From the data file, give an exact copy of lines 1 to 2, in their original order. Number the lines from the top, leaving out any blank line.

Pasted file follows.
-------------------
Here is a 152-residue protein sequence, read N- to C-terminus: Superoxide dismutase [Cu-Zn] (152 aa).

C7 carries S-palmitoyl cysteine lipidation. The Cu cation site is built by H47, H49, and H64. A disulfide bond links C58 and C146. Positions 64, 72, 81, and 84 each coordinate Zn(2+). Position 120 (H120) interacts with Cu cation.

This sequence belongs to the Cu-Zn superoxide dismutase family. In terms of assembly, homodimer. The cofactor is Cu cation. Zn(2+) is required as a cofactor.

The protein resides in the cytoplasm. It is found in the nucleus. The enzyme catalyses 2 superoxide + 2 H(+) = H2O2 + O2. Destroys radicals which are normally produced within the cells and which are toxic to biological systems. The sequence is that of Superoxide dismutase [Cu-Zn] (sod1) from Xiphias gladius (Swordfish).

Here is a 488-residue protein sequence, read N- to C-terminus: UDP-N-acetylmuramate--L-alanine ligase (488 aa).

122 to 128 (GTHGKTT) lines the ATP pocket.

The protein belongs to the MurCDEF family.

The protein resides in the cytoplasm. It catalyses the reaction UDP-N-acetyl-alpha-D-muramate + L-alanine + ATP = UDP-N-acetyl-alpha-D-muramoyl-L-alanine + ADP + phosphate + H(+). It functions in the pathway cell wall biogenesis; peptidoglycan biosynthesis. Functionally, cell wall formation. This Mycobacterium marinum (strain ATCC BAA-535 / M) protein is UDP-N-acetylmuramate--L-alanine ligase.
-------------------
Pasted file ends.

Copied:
Here is a 152-residue protein sequence, read N- to C-terminus: Superoxide dismutase [Cu-Zn] (152 aa).

C7 carries S-palmitoyl cysteine lipidation. The Cu cation site is built by H47, H49, and H64. A disulfide bond links C58 and C146. Positions 64, 72, 81, and 84 each coordinate Zn(2+). Position 120 (H120) interacts with Cu cation.